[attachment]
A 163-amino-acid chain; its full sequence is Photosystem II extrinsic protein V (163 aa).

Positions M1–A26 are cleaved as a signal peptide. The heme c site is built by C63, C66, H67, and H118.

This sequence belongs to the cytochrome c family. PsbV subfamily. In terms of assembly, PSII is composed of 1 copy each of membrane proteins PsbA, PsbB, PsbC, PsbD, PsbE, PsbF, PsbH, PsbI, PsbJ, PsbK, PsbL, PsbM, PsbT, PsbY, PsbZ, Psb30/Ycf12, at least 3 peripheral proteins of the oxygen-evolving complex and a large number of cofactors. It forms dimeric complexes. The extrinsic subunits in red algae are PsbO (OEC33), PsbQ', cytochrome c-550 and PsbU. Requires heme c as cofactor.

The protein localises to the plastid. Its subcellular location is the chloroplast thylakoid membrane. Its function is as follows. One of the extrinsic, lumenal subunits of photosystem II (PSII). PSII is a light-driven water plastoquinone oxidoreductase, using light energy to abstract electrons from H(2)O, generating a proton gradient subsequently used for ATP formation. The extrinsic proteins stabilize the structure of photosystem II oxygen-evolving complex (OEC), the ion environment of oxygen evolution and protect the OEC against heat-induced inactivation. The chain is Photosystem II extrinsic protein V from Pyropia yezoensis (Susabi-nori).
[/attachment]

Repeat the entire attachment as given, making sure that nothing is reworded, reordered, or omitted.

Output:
A 163-amino-acid chain; its full sequence is Photosystem II extrinsic protein V (163 aa).

Positions M1–A26 are cleaved as a signal peptide. The heme c site is built by C63, C66, H67, and H118.

This sequence belongs to the cytochrome c family. PsbV subfamily. In terms of assembly, PSII is composed of 1 copy each of membrane proteins PsbA, PsbB, PsbC, PsbD, PsbE, PsbF, PsbH, PsbI, PsbJ, PsbK, PsbL, PsbM, PsbT, PsbY, PsbZ, Psb30/Ycf12, at least 3 peripheral proteins of the oxygen-evolving complex and a large number of cofactors. It forms dimeric complexes. The extrinsic subunits in red algae are PsbO (OEC33), PsbQ', cytochrome c-550 and PsbU. Requires heme c as cofactor.

The protein localises to the plastid. Its subcellular location is the chloroplast thylakoid membrane. Its function is as follows. One of the extrinsic, lumenal subunits of photosystem II (PSII). PSII is a light-driven water plastoquinone oxidoreductase, using light energy to abstract electrons from H(2)O, generating a proton gradient subsequently used for ATP formation. The extrinsic proteins stabilize the structure of photosystem II oxygen-evolving complex (OEC), the ion environment of oxygen evolution and protect the OEC against heat-induced inactivation. The chain is Photosystem II extrinsic protein V from Pyropia yezoensis (Susabi-nori).